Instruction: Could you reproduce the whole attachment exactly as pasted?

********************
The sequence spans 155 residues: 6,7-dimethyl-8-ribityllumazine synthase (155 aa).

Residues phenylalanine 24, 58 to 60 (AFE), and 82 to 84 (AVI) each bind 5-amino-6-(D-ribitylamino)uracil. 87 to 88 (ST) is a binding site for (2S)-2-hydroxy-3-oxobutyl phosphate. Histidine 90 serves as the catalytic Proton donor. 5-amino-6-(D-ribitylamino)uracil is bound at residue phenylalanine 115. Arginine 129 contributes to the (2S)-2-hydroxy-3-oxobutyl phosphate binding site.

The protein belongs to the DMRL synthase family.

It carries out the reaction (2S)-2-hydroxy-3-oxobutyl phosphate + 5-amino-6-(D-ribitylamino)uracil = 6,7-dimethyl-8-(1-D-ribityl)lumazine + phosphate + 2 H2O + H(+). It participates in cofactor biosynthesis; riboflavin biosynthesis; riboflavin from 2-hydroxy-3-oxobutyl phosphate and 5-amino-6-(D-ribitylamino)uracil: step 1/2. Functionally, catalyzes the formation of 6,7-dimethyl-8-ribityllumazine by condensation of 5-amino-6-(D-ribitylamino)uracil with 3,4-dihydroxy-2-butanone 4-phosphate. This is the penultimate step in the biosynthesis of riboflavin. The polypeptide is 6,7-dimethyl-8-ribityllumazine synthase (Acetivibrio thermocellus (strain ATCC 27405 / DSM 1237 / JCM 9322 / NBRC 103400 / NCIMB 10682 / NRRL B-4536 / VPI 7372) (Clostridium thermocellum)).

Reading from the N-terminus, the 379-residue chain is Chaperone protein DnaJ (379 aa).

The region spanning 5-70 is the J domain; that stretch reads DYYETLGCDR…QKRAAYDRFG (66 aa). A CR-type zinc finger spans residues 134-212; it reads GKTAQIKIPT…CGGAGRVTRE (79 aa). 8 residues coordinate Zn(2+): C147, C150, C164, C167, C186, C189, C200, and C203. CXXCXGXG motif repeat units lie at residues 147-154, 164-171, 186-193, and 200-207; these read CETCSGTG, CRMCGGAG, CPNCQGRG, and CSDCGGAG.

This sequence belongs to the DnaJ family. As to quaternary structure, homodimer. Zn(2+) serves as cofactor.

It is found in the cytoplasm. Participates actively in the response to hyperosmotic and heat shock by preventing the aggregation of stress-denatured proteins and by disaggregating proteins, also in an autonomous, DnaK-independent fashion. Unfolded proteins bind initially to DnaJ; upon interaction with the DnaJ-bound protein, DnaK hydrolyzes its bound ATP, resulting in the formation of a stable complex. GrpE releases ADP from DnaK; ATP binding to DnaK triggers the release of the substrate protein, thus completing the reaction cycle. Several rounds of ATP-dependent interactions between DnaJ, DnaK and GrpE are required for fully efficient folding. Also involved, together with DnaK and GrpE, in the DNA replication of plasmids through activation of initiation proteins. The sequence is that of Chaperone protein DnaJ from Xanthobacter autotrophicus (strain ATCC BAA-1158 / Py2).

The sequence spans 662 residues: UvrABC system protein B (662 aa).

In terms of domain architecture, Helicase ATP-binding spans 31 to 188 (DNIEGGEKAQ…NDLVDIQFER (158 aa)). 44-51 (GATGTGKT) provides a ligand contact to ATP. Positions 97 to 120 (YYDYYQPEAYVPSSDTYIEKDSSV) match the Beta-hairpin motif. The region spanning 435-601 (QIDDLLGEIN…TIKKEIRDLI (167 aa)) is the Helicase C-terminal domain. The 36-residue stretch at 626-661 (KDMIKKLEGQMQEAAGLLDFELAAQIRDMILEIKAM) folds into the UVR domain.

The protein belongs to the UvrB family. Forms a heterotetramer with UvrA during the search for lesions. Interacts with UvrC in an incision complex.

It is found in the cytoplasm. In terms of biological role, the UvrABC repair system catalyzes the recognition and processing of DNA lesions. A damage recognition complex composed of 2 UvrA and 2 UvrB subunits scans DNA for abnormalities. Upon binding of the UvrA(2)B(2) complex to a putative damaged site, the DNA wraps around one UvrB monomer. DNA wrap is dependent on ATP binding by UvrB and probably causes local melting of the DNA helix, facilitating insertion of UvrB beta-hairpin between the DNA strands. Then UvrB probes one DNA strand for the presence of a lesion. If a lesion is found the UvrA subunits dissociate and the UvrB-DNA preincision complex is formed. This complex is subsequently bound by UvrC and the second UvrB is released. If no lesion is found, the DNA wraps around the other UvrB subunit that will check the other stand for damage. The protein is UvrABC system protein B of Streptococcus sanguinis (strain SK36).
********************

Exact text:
The sequence spans 155 residues: 6,7-dimethyl-8-ribityllumazine synthase (155 aa).

Residues phenylalanine 24, 58 to 60 (AFE), and 82 to 84 (AVI) each bind 5-amino-6-(D-ribitylamino)uracil. 87 to 88 (ST) is a binding site for (2S)-2-hydroxy-3-oxobutyl phosphate. Histidine 90 serves as the catalytic Proton donor. 5-amino-6-(D-ribitylamino)uracil is bound at residue phenylalanine 115. Arginine 129 contributes to the (2S)-2-hydroxy-3-oxobutyl phosphate binding site.

The protein belongs to the DMRL synthase family.

It carries out the reaction (2S)-2-hydroxy-3-oxobutyl phosphate + 5-amino-6-(D-ribitylamino)uracil = 6,7-dimethyl-8-(1-D-ribityl)lumazine + phosphate + 2 H2O + H(+). It participates in cofactor biosynthesis; riboflavin biosynthesis; riboflavin from 2-hydroxy-3-oxobutyl phosphate and 5-amino-6-(D-ribitylamino)uracil: step 1/2. Functionally, catalyzes the formation of 6,7-dimethyl-8-ribityllumazine by condensation of 5-amino-6-(D-ribitylamino)uracil with 3,4-dihydroxy-2-butanone 4-phosphate. This is the penultimate step in the biosynthesis of riboflavin. The polypeptide is 6,7-dimethyl-8-ribityllumazine synthase (Acetivibrio thermocellus (strain ATCC 27405 / DSM 1237 / JCM 9322 / NBRC 103400 / NCIMB 10682 / NRRL B-4536 / VPI 7372) (Clostridium thermocellum)).

Reading from the N-terminus, the 379-residue chain is Chaperone protein DnaJ (379 aa).

The region spanning 5-70 is the J domain; that stretch reads DYYETLGCDR…QKRAAYDRFG (66 aa). A CR-type zinc finger spans residues 134-212; it reads GKTAQIKIPT…CGGAGRVTRE (79 aa). 8 residues coordinate Zn(2+): C147, C150, C164, C167, C186, C189, C200, and C203. CXXCXGXG motif repeat units lie at residues 147-154, 164-171, 186-193, and 200-207; these read CETCSGTG, CRMCGGAG, CPNCQGRG, and CSDCGGAG.

This sequence belongs to the DnaJ family. As to quaternary structure, homodimer. Zn(2+) serves as cofactor.

It is found in the cytoplasm. Participates actively in the response to hyperosmotic and heat shock by preventing the aggregation of stress-denatured proteins and by disaggregating proteins, also in an autonomous, DnaK-independent fashion. Unfolded proteins bind initially to DnaJ; upon interaction with the DnaJ-bound protein, DnaK hydrolyzes its bound ATP, resulting in the formation of a stable complex. GrpE releases ADP from DnaK; ATP binding to DnaK triggers the release of the substrate protein, thus completing the reaction cycle. Several rounds of ATP-dependent interactions between DnaJ, DnaK and GrpE are required for fully efficient folding. Also involved, together with DnaK and GrpE, in the DNA replication of plasmids through activation of initiation proteins. The sequence is that of Chaperone protein DnaJ from Xanthobacter autotrophicus (strain ATCC BAA-1158 / Py2).

The sequence spans 662 residues: UvrABC system protein B (662 aa).

In terms of domain architecture, Helicase ATP-binding spans 31 to 188 (DNIEGGEKAQ…NDLVDIQFER (158 aa)). 44-51 (GATGTGKT) provides a ligand contact to ATP. Positions 97 to 120 (YYDYYQPEAYVPSSDTYIEKDSSV) match the Beta-hairpin motif. The region spanning 435-601 (QIDDLLGEIN…TIKKEIRDLI (167 aa)) is the Helicase C-terminal domain. The 36-residue stretch at 626-661 (KDMIKKLEGQMQEAAGLLDFELAAQIRDMILEIKAM) folds into the UVR domain.

The protein belongs to the UvrB family. Forms a heterotetramer with UvrA during the search for lesions. Interacts with UvrC in an incision complex.

It is found in the cytoplasm. In terms of biological role, the UvrABC repair system catalyzes the recognition and processing of DNA lesions. A damage recognition complex composed of 2 UvrA and 2 UvrB subunits scans DNA for abnormalities. Upon binding of the UvrA(2)B(2) complex to a putative damaged site, the DNA wraps around one UvrB monomer. DNA wrap is dependent on ATP binding by UvrB and probably causes local melting of the DNA helix, facilitating insertion of UvrB beta-hairpin between the DNA strands. Then UvrB probes one DNA strand for the presence of a lesion. If a lesion is found the UvrA subunits dissociate and the UvrB-DNA preincision complex is formed. This complex is subsequently bound by UvrC and the second UvrB is released. If no lesion is found, the DNA wraps around the other UvrB subunit that will check the other stand for damage. The protein is UvrABC system protein B of Streptococcus sanguinis (strain SK36).